THE LACK of testing at the start of the pandemic “undoubtedly cost lives”, said the owner of a Newport care home which lost more than 20 of its residents to coronavirus.

Brian Rosenberg, who owns Tregwilym Lodge Nursing and Residential Home in Rogerstone, said lessons had to be learned from the catastrophe to improve the handling of any future crisis.

Tregwilym Lodge lost 14 residents to suspected coronavirus in just one month at the start of the pandemic, leading staff to feel the social care sector had been "marginalised".

Mr Rosenberg said the virus spread like wildfire at the 74-bed home, leaving staff “broken” and powerless to protect residents, despite their best efforts.

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“We were devastated. For 98 per cent of the people who come to Tregwilym, it’s the last place they will ever know,” he said. “They are frail and some might have advanced dementia and they become almost like one big family.

“If you lose one member of your family after another, and watch them go in this way in quick succession and continue to work despite the circumstances, it’s heart-breaking.

“In 2021, we are all much wiser and we have the benefit of vaccinations. But at that time, because of the way the virus was being transmitted and handled – and the lack of testing – transmission was inevitable.

“What was totally shocking for us was the rapidity of how it went through the home. Those who worked through it were literally on their knees. They were broken.”

South Wales Argus: Tregwilym Lodge Nursing and Residential Home in Rogerstone. Picture: Google Street View.Tregwilym Lodge Nursing and Residential Home in Rogerstone. Picture: Google Street View.

Mr Rosenberg, who has owned Tregwilym Lodge since 1985, said the lack of testing in the early stages of the pandemic “undoubtedly cost lives”, but instead of being drawn into a “blame game”, was keen for an open and honest discussion to avoid a repeat of this situation.

“I’m keen on lessons being learnt,” he said. “If you’re looking for people to point the finger at, then the inquiry will become very defensive. Lots of people will be trying to protect their own position. 

“We need an open and honest discussion on what went wrong and what are the lessons learnt.

“You have to bear in mind in early 2020, there were no vaccinations, there was a very poor testing regime for people going in and out of hospital and in particular discharges so that if they were asymptomatic, they were not being tested.  In my view, that was one of the biggest problems.

“It undoubtedly cost lives and was a big mistake but it was the prevailing approach at that time, it was flawed and it was wrong. We can all say that in hindsight.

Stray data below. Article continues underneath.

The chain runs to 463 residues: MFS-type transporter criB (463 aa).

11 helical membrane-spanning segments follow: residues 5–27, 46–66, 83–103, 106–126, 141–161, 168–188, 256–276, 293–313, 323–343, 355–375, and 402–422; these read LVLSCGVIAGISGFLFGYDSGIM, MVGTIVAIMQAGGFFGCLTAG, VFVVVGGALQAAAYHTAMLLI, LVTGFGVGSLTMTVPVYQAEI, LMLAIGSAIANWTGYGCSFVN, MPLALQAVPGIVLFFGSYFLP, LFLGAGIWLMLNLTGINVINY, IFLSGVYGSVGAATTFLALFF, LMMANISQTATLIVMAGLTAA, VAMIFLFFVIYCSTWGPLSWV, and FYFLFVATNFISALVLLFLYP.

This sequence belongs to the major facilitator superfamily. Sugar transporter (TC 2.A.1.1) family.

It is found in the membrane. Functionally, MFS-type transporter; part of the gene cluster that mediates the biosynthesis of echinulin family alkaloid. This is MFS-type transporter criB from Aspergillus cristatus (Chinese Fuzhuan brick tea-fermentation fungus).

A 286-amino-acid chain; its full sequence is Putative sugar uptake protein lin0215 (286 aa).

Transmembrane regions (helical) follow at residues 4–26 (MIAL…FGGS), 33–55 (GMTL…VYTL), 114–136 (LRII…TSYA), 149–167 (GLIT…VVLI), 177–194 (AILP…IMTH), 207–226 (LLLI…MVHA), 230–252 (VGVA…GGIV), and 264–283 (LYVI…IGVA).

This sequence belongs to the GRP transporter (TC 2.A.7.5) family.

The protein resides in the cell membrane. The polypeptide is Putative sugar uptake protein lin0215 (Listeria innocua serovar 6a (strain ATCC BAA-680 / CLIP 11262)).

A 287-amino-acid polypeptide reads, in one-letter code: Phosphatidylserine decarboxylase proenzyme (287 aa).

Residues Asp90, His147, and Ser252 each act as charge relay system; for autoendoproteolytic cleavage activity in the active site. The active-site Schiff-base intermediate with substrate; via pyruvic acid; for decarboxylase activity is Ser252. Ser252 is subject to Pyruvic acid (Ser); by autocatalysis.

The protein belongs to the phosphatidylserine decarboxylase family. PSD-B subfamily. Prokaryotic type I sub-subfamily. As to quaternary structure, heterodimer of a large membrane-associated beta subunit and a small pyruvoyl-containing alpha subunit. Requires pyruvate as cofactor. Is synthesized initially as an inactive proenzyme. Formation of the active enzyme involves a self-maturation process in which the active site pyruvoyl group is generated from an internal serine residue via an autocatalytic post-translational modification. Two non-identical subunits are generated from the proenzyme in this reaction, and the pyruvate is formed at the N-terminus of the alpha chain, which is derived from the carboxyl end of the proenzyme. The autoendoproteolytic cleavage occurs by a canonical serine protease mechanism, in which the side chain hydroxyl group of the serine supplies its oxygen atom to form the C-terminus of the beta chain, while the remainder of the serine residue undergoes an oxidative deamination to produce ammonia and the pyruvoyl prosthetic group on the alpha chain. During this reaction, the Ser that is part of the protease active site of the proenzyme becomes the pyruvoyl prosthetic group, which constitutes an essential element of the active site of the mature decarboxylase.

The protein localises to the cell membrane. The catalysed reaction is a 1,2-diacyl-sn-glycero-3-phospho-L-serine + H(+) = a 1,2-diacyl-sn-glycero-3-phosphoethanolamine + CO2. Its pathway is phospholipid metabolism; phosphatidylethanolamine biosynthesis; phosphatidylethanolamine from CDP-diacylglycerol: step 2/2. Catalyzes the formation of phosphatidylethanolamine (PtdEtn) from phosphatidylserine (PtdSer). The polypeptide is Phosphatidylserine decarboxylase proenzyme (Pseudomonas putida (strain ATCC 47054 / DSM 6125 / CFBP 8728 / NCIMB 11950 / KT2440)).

“Today the thinking is totally different – they test, test, test, test, test. Why couldn’t we have done it then? The resources were the same then as they are today and the testing regime was available.

“The upshot was that over a very short period we lost just over 20 people and it went through the home like wildfire. So much so, that the undertakers could not even keep pace with us because not only where there deaths in our home, there were a lot of deaths in the community. It was something like you would expect to see in a third world country.”

South Wales Argus: Brian Rosenberg outside Tregwilym Lodge Nursing and Residential Home. Picture: Care Forum Wales.Brian Rosenberg outside Tregwilym Lodge Nursing and Residential Home. Picture: Care Forum Wales.

Mr Rosenberg did praise the roll-out of the vaccine in Wales.

“There’s a big success story here – the vaccination programme has really worked,” he said. “Give the Welsh Government their dues. They were quick. They were focused. I’m all for criticising when you need to, but give credit where it is due.”

Mr Rosenberg was speaking as Care Inspectorate Wales – the independent regulator of social care and childcare in Wales – released new statistics showing Covid-19-related deaths in individual care homes in Wales.

Care Forum Wales chief executive Mary Wimbury said: “Bitter experience showed that once the virus had a foothold, it was incredibly difficult to control. It’s only vaccination that has changed that. 

South Wales Argus: Care Forum Wales chief executive Mary Wimbury. Picture: Care Forum Wales.Care Forum Wales chief executive Mary Wimbury. Picture: Care Forum Wales.

“The valiant efforts of staff and carers deserve the highest praise and gratitude – these people risked their lives in frontline care roles to protect those people in their care and tragically some paid the ultimate price. Even now, we cannot underestimate the impact constant vigilance against Covid-19 has had on staff.

“Much more is now known about the risk of asymptomatic spread of the virus and the risk of airborne infection and it is important we continue to learn from experience.

“Every single death was a tragedy for the loved ones of those who passed away. It was and remains the greatest crisis ever faced by the social care sector in Wales. The publication of these figures underlines the terrible toll we have all suffered.”